Donn enrolled at the Vienna Academy, where he studied composition. He had received a small inheritance ($10,000), enough to travel and take care of his family for two years.
They had the time of their lives.
After Europe, Donn returned to Oakland. He auditioned for the Oakland Symphony under Gerhard Samuels and was accepted into the viola section. Donn served on the players’ committee for the symphony. He taught elementary instrumental music in the Oakland Public Schools. The transcript he brought back from Vienna gave him enough units for a ‘Doctorate Equivalency’ from the Oakland Public Schools, which increased his pay schedule. A few of his students went on to professional music careers.
Donn retired from teaching in 1978, and from the Oakland Symphony in 1983. With his retirement bonus, he moved to Carmel, California, with his wife, and began playing in the Monterey County Symphony. When the president of the Monterey union resigned, a group of musicians approached Donn and asked him if he would run for office. Donn said, “Yes, if you can assure that I’ll be elected.”
Donn was elected. He enjoyed the work.
He also served simultaneously on the Board of Directors of Musicians Union Local 6 in San Francisco. He commuted once a week, which worked out well for his weekly rehearsals at the famous Bohemian Club. Donn also served as a delegate to the AFM convention.
After ten years in Carmel, Donn moved back to his house in Oakland. He continued playing in the Woodminster summer musicals and Bohemian club orchestra. In the late nineties, he retired from performing.
Donn’s son, now a high school music teacher at Miramonte High School in Orinda, gave Donn Finale, a music software program, to do his composition work. “I have a tremor in my right hand, so I cannot do written manuscripts. It’s impossible. Finale opened up a whole new field, and I’m just having fun composing.”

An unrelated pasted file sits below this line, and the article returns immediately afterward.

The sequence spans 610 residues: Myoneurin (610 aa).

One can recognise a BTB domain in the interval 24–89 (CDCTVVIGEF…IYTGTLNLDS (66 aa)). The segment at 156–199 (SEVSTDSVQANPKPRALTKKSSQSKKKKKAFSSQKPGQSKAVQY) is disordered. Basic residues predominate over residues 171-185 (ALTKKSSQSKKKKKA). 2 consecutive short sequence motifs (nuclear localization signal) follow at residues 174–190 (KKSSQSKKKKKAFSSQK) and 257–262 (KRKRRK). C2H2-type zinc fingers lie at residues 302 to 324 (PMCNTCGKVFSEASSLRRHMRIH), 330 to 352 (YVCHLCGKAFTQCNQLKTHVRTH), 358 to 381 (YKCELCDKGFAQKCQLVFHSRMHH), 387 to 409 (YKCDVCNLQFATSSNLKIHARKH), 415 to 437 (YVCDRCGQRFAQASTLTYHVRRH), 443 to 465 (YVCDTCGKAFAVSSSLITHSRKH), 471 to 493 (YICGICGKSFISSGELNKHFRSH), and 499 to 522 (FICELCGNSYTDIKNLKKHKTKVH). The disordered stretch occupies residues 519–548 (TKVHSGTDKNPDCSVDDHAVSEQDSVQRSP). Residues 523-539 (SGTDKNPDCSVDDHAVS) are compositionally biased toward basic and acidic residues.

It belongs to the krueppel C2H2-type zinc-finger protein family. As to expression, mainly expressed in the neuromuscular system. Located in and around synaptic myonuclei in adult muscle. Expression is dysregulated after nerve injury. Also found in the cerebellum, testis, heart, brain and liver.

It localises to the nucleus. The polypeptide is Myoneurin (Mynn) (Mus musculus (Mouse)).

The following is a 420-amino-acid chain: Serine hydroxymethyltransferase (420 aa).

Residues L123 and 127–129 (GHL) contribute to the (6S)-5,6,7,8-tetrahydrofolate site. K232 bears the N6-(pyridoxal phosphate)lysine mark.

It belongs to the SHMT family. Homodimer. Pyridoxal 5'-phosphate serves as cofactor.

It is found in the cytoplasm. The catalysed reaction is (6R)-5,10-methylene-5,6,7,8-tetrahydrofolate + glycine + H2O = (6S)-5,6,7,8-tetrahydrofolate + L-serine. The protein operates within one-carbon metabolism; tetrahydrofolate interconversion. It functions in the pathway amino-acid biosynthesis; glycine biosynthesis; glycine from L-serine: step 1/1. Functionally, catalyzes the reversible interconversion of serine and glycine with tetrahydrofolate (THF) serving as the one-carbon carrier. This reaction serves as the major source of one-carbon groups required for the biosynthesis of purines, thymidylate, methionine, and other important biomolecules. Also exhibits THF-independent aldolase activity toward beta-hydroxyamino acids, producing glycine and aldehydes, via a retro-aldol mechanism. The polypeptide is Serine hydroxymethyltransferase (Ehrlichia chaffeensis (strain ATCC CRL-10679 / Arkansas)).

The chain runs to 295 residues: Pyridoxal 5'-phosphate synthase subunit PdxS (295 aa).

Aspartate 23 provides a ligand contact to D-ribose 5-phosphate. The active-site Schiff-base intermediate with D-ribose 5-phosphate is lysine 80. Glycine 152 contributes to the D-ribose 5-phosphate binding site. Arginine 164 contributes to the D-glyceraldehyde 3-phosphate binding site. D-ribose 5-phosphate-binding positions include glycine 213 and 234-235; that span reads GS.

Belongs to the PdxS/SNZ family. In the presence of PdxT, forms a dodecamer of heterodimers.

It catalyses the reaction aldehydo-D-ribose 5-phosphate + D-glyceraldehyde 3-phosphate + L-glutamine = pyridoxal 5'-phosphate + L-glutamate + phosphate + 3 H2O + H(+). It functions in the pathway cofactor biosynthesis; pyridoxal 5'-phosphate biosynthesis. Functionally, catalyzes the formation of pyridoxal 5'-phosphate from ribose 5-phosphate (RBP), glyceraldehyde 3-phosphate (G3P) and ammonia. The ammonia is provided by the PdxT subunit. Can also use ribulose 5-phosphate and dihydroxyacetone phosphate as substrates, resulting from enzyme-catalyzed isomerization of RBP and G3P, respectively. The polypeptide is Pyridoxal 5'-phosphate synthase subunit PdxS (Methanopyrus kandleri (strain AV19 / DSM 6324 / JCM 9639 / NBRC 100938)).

Since August 2001, Donn has written two string quartets, a string trio, and sonatas for violin, viola, and cello. He is currently working on a trio for violin, cello, and piano. Donn recently made a recording of his works (quartets and trios), under a local 6 demo recording agreement (of course), then had a party for the musicians, Phil Santos, Victor Romasevich, Wieslaw Pogorzelski, and Larry Granger, to celebrate the occasion. It is particularly fitting that Phil Santos, who began his violin studies with Donn, participated in the initiation of this new career for Donn.
“Music has been such an important part of my life, and always will be, even though I don’t play anymore,” says Donn,” Now that I compose, I’m still involved.”
Donn believes that it is important for musicians to teach, otherwise the art will just disappear. “It’s especially important for string players to get into the schools. You have to be a string player to teach strings. It’s a specialty.”
“I used to tell my students, ‘Music is a great door-opener.’ And it certainly is. Wherever you travel, if you bring your music with you, you’ll find an open door.”
AFM Local 6 Musical News, Aug 2002